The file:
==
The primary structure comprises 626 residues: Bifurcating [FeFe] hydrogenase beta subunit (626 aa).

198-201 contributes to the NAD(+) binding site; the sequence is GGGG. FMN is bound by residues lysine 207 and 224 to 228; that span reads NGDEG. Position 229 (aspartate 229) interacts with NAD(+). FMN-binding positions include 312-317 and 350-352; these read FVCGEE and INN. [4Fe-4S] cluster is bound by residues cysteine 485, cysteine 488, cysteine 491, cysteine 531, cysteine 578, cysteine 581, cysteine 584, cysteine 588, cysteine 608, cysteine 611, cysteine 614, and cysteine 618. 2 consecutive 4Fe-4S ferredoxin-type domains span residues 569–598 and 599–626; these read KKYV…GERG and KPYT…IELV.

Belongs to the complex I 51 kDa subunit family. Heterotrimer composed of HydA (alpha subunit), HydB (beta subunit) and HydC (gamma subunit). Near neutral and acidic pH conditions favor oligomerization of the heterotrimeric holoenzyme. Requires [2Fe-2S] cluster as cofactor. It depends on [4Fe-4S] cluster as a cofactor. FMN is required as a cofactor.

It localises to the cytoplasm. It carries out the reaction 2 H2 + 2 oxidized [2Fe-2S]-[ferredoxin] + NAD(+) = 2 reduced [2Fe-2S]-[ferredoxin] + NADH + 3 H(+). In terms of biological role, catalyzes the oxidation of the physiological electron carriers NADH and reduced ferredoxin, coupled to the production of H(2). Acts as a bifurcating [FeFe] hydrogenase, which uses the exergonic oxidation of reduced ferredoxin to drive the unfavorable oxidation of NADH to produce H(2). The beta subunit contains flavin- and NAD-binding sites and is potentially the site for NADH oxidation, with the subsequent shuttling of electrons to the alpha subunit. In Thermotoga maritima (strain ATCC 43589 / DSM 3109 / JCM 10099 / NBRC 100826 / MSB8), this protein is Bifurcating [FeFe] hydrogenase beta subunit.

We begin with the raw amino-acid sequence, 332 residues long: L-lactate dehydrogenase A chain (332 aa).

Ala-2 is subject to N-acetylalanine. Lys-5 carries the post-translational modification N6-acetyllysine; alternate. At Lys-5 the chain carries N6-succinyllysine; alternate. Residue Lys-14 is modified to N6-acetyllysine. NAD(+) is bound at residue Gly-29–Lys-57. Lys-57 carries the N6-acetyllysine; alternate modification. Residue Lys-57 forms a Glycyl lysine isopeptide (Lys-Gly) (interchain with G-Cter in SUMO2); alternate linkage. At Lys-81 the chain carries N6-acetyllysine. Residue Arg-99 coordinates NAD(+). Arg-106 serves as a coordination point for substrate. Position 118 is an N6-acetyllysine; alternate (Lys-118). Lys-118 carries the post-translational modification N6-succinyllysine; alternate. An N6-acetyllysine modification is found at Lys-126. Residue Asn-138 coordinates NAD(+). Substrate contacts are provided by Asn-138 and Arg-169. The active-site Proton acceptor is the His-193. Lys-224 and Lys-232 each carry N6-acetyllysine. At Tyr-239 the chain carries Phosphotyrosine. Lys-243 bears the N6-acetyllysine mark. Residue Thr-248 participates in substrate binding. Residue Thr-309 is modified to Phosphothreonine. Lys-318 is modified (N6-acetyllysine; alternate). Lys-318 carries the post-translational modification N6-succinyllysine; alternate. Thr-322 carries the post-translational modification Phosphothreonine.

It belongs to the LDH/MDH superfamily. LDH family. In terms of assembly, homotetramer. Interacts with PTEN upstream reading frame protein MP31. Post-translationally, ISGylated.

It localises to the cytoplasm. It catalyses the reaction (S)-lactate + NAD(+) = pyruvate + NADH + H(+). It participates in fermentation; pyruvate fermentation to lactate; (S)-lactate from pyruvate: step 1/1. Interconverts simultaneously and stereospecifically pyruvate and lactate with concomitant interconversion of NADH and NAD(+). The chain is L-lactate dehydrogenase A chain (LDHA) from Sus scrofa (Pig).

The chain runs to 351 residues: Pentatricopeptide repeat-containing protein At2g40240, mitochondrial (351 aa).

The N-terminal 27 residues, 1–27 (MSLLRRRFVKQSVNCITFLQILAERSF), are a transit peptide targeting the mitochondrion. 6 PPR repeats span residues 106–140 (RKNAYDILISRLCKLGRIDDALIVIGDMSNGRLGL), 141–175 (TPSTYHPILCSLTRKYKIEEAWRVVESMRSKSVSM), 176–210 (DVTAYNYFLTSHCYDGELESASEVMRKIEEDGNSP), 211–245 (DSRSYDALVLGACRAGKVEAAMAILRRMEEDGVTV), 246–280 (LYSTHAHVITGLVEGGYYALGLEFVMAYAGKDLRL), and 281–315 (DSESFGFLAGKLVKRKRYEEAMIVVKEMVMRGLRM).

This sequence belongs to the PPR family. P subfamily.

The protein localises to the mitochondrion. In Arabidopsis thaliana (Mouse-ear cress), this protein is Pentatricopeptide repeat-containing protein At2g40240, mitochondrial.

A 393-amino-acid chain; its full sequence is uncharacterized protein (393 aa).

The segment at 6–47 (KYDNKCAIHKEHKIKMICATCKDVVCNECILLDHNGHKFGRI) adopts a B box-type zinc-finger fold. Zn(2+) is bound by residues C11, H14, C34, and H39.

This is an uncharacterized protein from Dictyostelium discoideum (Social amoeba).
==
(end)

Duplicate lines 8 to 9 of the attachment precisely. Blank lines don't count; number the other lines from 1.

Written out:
It localises to the cytoplasm. It catalyses the reaction (S)-lactate + NAD(+) = pyruvate + NADH + H(+). It participates in fermentation; pyruvate fermentation to lactate; (S)-lactate from pyruvate: step 1/1. Interconverts simultaneously and stereospecifically pyruvate and lactate with concomitant interconversion of NADH and NAD(+). The chain is L-lactate dehydrogenase A chain (LDHA) from Sus scrofa (Pig).

The chain runs to 351 residues: Pentatricopeptide repeat-containing protein At2g40240, mitochondrial (351 aa).